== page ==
Vice-chancellors have accused the Association of University Teachers of damaging the international reputation of British higher education and putting academics' jobs at risk by wrongly claiming that eight universities were in danger of closure.
The AUT has named eight universities that it said "could be left to go to the wall" if ministers went ahead with their "savage" free-market approach to higher education.
The eight universities have seen their annual funding council allocation cut this year, but their vice-chancellors said they were far from facing closure. Deian Hopkin, vice-chancellor of South Bank University, one of the eight named, said the AUT had "embarked on a potentially dangerous and possibly self-fulfilling course of action" and that "the proposition itself was based on the crudest form of accounting analysis".
Dr Hopkin said the AUT took no account of the overall financial health of the institutions, but simply looked at one year's allocation from the Higher Education Funding Council for England, when most universities have been diversifying their income base over a number of years. He said that 40 per cent of South Bank's income was from Hefce funds, with 20 per cent from the National Health Service, and 8 per cent from overseas student fees.
The institutions named by the AUT are: Luton, facing a 10 per cent funding cut; South Bank, facing a 6.1 per cent cut; Lincoln, with a 5.7 per cent cut; Greenwich and Hull, facing 1.2 per cent cuts; and North London, Coventry and Leicester, facing cuts of less than 1 per cent for 2002-03. All the institutions denied that the cut had put them in any serious danger.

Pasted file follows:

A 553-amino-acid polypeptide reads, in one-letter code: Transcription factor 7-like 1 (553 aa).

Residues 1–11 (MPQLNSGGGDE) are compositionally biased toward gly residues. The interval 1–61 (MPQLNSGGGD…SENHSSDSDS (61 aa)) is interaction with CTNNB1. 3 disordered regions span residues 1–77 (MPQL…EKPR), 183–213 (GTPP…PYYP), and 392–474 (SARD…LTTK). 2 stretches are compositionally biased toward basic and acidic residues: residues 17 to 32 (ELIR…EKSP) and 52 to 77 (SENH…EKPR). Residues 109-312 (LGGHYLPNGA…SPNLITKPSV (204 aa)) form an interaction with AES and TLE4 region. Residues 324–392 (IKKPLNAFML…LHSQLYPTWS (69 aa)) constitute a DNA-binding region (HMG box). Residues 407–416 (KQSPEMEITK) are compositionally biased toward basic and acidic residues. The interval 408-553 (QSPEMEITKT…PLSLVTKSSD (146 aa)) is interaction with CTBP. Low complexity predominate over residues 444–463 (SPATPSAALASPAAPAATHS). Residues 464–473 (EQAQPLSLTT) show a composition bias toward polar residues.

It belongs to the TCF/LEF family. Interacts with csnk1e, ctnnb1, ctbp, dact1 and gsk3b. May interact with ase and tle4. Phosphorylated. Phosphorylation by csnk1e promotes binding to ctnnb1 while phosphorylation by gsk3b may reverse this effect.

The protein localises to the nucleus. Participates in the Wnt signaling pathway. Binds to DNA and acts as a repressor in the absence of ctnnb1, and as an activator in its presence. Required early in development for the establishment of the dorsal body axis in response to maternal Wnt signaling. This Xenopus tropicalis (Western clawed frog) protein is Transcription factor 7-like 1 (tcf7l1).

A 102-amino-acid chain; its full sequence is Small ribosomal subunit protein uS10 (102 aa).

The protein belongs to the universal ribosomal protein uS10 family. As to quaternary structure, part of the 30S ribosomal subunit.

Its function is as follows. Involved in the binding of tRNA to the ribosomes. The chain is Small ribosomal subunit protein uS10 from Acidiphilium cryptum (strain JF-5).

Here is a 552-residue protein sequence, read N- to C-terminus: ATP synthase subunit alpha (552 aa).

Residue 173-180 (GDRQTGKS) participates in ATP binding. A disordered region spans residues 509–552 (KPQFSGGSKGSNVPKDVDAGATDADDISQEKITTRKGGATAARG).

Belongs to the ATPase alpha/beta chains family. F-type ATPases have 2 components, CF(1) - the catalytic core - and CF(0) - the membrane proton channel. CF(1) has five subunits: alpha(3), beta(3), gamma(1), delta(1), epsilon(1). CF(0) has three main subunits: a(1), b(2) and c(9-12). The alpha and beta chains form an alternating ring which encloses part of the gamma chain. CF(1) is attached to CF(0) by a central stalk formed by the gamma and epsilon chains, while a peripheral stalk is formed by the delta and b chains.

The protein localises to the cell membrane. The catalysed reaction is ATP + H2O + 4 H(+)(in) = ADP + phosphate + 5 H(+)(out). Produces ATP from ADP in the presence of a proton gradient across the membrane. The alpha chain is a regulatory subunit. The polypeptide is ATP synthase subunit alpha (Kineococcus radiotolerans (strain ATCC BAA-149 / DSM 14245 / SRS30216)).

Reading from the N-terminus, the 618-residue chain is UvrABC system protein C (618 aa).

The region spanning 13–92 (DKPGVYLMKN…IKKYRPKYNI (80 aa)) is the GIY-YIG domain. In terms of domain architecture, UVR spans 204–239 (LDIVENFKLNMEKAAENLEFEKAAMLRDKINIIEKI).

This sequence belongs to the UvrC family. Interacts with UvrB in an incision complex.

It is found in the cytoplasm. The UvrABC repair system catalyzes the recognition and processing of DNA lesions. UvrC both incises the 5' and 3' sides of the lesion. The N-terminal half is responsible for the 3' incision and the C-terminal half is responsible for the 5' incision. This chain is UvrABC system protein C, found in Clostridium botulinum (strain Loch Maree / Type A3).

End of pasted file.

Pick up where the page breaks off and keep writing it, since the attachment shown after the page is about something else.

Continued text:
It is believed that Hefce is concerned about the financial health of only four institutions, not necessarily any of those named, and not all universities.
Dr Hopkin said: "The AUT is raising false alarm among potential clients, not only at home but especially overseas. What does a potential student do when he or she reads that the university they have chosen is said by a respectable professional association to be at financial risk?"
Sally Hunt, general secretary of the AUT, said: "I am saddened that a vice-chancellor seems more concerned with shooting the messenger than engaging with the real issues... Universities are underfunded, their staff are underpaid and yet they are still doing a superb job. Together with Universities UK and other unions we have taken a joint stance in pressing the government on these issues."
But vice-chancellors of other named institutions, backed firmly by Universities UK, have also hit out. A spokesperson for the University of Leicester said the AUT's claim was "ill-informed and damaging". "Leicester refutes the AUT's assertion particularly at a time when it has admitted the largest number of undergraduate students in its 80-year history."
David Chiddick, vice-chancellor of the University of Lincoln, said: "We addressed our position with respect to recruitment and the market through a restructuring plan in early 2001... the University of Lincoln cannot be considered to have been 'left to go to the wall'."